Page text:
“It was like a giant swimming pool,” he says.

But the water tank on the outskirts of the family cemetery, like all the other tanks on the Bar V, has little water in it these days. There simply hasn’t been enough rainfall, and the Mesquite Creek that once fed the tank has since dried up. Now this tank and all the others contain a murky mixture of mud, silt, manure and dead flies.

Sometimes Miller’s steers wander into one of the tanks only to get swallowed up in the mud. When he sees one of his steers, stuck up to their necks, scratching and fighting for its life, Miller will quickly dispatch a Caterpillar loader with rubber tires to haul the distressed steer out of the tank.

Two years ago, with his creeks dry, all of his water tanks evaporating by the minute and his “drought-resistant” buffalo grass turning brown, Miller had to make a hard choice.

He had done everything he could — including digging 100 water wells under his ranch in search of water. But all of them were dry holes — except for one that hardly produced enough water to fill a bird bath. In desperation, Miller sold his entire herd — nearly 2,000 head in all. It was the first time in 111 years that the Bar V had no cattle grazing anywhere on the ranch.

For Miller, it was one of the most distressing days of his life. Having survived the monstrous droughts of the ’30s and ’50s, Miller never thought he’d face the day when the Bar V would have to liquidate an entire herd. But the Texas inferno had baked the Bar V into scorched earth, he says, leaving him no choice.

His only consolation was that he wasn’t alone. Day and night, every rural back road in Borden County was jammed with cattle trailers hauling their bawling steers off to area auction barns and selling them at prices that didn’t begin to cover the costs of raising them.

But while some of the ranchers in Borden County and the surrounding region liquidated their herds and said goodbye to ranching altogether, Miller told himself he’d stick it out, somehow, until the drought subsided.

For the last two years, he’s been slowly rebuilding his herd, planting Sudan and other hybrid grasses considered more drought resistant than native buffalo grass and signed up with an Israeli company that, he says, plans to build a giant water purification plant on the ranch that will be able to process abundant quantities of brackish water flowing deep under the Bar V into “fresh water.”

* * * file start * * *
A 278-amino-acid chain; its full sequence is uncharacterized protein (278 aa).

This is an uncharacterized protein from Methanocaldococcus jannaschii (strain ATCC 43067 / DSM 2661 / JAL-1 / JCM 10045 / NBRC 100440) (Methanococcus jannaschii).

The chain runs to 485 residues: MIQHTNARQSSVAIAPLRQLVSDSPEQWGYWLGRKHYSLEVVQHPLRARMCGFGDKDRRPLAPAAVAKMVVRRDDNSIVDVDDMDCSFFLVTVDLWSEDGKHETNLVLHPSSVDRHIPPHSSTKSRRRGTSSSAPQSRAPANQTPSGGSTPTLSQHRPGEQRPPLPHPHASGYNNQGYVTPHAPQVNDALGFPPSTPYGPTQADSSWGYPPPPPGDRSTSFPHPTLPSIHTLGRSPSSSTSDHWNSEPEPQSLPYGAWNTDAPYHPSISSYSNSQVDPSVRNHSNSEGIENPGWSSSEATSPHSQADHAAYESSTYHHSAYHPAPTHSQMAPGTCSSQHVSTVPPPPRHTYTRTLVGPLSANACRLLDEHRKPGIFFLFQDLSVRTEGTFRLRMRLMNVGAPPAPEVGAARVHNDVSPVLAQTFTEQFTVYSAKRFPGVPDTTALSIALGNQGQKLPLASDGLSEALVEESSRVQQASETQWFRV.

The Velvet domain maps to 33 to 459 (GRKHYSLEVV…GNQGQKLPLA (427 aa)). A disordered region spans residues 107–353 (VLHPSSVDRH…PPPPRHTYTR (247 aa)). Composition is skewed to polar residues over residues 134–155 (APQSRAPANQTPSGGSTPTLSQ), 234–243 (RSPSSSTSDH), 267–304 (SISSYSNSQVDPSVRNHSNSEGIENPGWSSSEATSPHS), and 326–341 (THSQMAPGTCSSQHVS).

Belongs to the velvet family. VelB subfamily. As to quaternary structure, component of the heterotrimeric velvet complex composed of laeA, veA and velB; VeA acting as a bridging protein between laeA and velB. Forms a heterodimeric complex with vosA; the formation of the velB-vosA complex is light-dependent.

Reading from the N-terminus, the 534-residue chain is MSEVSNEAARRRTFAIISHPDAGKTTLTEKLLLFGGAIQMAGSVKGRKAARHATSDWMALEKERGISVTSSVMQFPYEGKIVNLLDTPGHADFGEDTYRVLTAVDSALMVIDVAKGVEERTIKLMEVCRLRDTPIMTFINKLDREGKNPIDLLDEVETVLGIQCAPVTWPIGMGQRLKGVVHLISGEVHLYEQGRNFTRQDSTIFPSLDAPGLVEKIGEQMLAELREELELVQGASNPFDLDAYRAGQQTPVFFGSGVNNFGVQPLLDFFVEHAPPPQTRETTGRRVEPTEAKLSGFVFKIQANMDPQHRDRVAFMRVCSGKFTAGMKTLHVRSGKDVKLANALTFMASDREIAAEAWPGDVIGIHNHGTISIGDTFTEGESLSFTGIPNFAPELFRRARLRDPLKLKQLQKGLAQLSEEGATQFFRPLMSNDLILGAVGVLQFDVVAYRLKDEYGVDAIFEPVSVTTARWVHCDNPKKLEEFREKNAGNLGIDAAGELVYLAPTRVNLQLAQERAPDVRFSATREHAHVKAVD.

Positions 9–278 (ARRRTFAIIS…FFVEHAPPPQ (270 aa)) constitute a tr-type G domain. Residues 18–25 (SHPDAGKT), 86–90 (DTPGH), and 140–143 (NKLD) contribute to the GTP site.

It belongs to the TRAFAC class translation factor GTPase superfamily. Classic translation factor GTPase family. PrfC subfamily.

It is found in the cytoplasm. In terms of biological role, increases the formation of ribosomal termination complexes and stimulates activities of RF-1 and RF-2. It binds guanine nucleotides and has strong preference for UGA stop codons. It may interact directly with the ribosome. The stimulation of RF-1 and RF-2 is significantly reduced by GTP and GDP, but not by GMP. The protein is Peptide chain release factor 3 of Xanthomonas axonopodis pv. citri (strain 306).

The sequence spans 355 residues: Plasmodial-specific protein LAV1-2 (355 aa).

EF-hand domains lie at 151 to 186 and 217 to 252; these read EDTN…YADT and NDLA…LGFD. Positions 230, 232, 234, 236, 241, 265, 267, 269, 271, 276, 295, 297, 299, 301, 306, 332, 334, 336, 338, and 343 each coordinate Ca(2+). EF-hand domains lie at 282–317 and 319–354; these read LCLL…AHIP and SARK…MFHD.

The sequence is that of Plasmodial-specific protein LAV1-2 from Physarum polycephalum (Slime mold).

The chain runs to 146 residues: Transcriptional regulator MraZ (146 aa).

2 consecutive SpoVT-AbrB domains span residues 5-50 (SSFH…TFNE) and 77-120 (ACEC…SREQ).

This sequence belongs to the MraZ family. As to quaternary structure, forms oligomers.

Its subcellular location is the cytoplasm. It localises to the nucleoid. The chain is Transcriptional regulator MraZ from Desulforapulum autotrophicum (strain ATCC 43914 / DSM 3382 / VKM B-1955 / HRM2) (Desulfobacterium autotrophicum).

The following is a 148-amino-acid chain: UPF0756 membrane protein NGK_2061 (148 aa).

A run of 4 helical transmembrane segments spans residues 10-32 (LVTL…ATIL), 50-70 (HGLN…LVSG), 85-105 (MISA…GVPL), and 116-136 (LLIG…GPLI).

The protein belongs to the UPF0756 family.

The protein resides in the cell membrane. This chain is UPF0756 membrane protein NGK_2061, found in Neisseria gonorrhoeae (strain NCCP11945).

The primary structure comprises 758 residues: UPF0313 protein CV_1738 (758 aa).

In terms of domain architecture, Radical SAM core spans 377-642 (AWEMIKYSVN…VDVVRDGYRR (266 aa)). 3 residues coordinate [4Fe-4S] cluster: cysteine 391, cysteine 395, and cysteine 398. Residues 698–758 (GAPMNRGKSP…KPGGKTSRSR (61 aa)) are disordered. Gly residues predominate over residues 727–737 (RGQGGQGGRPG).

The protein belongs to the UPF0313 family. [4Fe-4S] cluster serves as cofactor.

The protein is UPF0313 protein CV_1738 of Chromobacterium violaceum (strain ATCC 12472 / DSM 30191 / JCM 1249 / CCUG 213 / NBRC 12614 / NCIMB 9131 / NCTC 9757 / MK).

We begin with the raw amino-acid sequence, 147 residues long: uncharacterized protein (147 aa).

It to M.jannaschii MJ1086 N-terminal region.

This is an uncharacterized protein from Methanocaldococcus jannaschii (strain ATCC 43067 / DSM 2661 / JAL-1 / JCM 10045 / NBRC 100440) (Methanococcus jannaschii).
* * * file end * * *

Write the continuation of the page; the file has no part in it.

The rancher hopes that the Israeli company can turn back the clock to the time when his grandfather moved to the area in 1900. He crossed Little Bull Creek a few miles southwest of Miller’s current home, complaining to his wife and other family members “that the only drawback of Borden County is that there was too much water,” Miller recalls. “Too much water!”

Even during the Great Dry Up, Miller recalls that after he and his wife got married in 1951, there was a big lake below the house they built that they used for drinking water.

“Everyone said, ‘You got the best water I’ve ever tasted,’” he says.

But starting in 1983, the big lake that supplied Miller’s drinking water dried up. Miller blames an invasion of mesquite trees that spread across the Bar V like a plague, aided by the drought.

Mesquite sprouts during prolonged drought because the seeds don’t wash away. Today, Miller says he’s got “hundreds of thousands” of mesquite trees that have taken over his ranch, burrowing their roots 30 to 40 feet into the ground. Each tree, he says, will vacuum up to 20 gallons of water a day.